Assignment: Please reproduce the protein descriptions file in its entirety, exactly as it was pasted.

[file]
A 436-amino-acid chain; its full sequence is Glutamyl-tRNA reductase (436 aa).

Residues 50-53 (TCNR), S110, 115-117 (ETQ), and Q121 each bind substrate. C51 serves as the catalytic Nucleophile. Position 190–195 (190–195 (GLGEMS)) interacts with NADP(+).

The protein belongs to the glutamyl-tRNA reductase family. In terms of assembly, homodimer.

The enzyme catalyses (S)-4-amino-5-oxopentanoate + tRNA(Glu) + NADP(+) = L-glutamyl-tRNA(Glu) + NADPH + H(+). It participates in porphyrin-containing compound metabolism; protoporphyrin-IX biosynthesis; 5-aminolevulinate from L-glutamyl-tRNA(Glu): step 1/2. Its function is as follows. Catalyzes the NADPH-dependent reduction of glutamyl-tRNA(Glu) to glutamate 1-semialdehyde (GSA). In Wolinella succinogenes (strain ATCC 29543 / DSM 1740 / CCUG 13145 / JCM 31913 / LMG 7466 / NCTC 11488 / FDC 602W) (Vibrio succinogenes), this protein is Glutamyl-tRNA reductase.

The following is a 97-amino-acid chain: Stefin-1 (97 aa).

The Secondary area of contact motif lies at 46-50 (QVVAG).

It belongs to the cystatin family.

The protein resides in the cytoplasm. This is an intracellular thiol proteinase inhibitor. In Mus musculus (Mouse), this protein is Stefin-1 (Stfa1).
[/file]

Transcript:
A 436-amino-acid chain; its full sequence is Glutamyl-tRNA reductase (436 aa).

Residues 50-53 (TCNR), S110, 115-117 (ETQ), and Q121 each bind substrate. C51 serves as the catalytic Nucleophile. Position 190–195 (190–195 (GLGEMS)) interacts with NADP(+).

The protein belongs to the glutamyl-tRNA reductase family. In terms of assembly, homodimer.

The enzyme catalyses (S)-4-amino-5-oxopentanoate + tRNA(Glu) + NADP(+) = L-glutamyl-tRNA(Glu) + NADPH + H(+). It participates in porphyrin-containing compound metabolism; protoporphyrin-IX biosynthesis; 5-aminolevulinate from L-glutamyl-tRNA(Glu): step 1/2. Its function is as follows. Catalyzes the NADPH-dependent reduction of glutamyl-tRNA(Glu) to glutamate 1-semialdehyde (GSA). In Wolinella succinogenes (strain ATCC 29543 / DSM 1740 / CCUG 13145 / JCM 31913 / LMG 7466 / NCTC 11488 / FDC 602W) (Vibrio succinogenes), this protein is Glutamyl-tRNA reductase.

The following is a 97-amino-acid chain: Stefin-1 (97 aa).

The Secondary area of contact motif lies at 46-50 (QVVAG).

It belongs to the cystatin family.

The protein resides in the cytoplasm. This is an intracellular thiol proteinase inhibitor. In Mus musculus (Mouse), this protein is Stefin-1 (Stfa1).